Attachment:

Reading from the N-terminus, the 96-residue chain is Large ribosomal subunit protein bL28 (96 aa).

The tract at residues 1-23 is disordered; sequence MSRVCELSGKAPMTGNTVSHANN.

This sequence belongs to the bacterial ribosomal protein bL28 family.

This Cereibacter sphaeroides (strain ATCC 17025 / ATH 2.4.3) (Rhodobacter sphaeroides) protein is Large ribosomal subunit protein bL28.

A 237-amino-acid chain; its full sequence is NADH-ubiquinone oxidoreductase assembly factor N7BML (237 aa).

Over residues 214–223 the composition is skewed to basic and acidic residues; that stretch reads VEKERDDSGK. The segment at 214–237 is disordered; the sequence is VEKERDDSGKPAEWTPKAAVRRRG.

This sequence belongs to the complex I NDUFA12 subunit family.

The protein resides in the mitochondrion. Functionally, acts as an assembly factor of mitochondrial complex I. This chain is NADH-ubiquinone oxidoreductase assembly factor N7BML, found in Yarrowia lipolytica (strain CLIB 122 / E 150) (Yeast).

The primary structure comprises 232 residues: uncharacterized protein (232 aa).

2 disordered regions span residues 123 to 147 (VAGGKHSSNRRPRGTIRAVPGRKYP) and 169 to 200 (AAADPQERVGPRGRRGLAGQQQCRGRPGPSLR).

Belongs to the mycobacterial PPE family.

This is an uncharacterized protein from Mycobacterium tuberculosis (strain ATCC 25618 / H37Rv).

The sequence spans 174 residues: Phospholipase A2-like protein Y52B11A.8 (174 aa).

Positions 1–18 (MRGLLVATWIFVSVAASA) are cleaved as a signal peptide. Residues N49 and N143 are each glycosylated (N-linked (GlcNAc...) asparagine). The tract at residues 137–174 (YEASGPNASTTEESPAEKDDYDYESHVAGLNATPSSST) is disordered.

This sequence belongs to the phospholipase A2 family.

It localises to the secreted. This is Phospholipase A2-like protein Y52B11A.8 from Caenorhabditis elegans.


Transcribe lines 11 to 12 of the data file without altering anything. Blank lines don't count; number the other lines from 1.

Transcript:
Belongs to the mycobacterial PPE family.

This is an uncharacterized protein from Mycobacterium tuberculosis (strain ATCC 25618 / H37Rv).